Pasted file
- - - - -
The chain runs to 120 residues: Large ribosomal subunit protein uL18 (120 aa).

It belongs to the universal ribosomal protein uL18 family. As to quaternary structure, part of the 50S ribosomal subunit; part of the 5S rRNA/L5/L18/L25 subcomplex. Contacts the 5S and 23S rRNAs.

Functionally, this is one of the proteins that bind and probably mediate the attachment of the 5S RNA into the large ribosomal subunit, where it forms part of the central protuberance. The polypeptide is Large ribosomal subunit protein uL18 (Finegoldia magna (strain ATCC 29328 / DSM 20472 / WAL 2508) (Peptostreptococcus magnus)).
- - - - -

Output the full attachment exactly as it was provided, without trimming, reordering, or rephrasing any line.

The chain runs to 120 residues: Large ribosomal subunit protein uL18 (120 aa).

It belongs to the universal ribosomal protein uL18 family. As to quaternary structure, part of the 50S ribosomal subunit; part of the 5S rRNA/L5/L18/L25 subcomplex. Contacts the 5S and 23S rRNAs.

Functionally, this is one of the proteins that bind and probably mediate the attachment of the 5S RNA into the large ribosomal subunit, where it forms part of the central protuberance. The polypeptide is Large ribosomal subunit protein uL18 (Finegoldia magna (strain ATCC 29328 / DSM 20472 / WAL 2508) (Peptostreptococcus magnus)).